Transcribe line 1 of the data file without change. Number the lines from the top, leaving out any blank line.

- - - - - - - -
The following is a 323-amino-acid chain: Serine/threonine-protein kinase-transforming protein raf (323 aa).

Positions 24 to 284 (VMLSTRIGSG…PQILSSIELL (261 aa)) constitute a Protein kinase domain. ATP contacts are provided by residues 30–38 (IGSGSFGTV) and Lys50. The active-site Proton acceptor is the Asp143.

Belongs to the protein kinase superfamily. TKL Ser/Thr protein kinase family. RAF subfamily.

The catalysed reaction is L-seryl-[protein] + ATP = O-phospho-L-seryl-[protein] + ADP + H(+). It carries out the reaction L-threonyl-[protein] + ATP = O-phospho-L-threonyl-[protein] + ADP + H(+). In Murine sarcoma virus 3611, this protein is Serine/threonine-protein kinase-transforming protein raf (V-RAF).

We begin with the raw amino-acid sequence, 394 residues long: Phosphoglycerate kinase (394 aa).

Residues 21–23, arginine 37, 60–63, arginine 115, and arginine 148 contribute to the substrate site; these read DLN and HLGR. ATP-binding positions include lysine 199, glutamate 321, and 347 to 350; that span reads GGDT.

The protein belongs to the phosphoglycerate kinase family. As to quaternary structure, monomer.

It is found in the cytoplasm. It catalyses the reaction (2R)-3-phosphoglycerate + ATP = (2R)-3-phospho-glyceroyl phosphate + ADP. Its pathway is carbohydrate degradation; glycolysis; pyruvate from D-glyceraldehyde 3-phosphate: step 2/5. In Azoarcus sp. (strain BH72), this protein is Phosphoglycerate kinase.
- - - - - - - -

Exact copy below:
The following is a 323-amino-acid chain: Serine/threonine-protein kinase-transforming protein raf (323 aa).